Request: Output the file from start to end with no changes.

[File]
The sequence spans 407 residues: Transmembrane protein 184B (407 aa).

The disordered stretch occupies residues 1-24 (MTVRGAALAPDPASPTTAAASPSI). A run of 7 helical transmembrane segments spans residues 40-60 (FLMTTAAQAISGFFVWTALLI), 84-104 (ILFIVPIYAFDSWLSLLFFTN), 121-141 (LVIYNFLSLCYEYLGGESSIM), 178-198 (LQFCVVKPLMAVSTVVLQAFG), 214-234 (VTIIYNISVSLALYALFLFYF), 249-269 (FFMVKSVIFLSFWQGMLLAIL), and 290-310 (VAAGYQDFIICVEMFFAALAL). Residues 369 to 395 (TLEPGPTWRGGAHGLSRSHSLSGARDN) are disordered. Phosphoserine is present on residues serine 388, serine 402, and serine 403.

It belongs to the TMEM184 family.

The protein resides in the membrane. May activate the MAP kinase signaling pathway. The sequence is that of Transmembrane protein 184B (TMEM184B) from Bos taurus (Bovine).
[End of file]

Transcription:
The sequence spans 407 residues: Transmembrane protein 184B (407 aa).

The disordered stretch occupies residues 1-24 (MTVRGAALAPDPASPTTAAASPSI). A run of 7 helical transmembrane segments spans residues 40-60 (FLMTTAAQAISGFFVWTALLI), 84-104 (ILFIVPIYAFDSWLSLLFFTN), 121-141 (LVIYNFLSLCYEYLGGESSIM), 178-198 (LQFCVVKPLMAVSTVVLQAFG), 214-234 (VTIIYNISVSLALYALFLFYF), 249-269 (FFMVKSVIFLSFWQGMLLAIL), and 290-310 (VAAGYQDFIICVEMFFAALAL). Residues 369 to 395 (TLEPGPTWRGGAHGLSRSHSLSGARDN) are disordered. Phosphoserine is present on residues serine 388, serine 402, and serine 403.

It belongs to the TMEM184 family.

The protein resides in the membrane. May activate the MAP kinase signaling pathway. The sequence is that of Transmembrane protein 184B (TMEM184B) from Bos taurus (Bovine).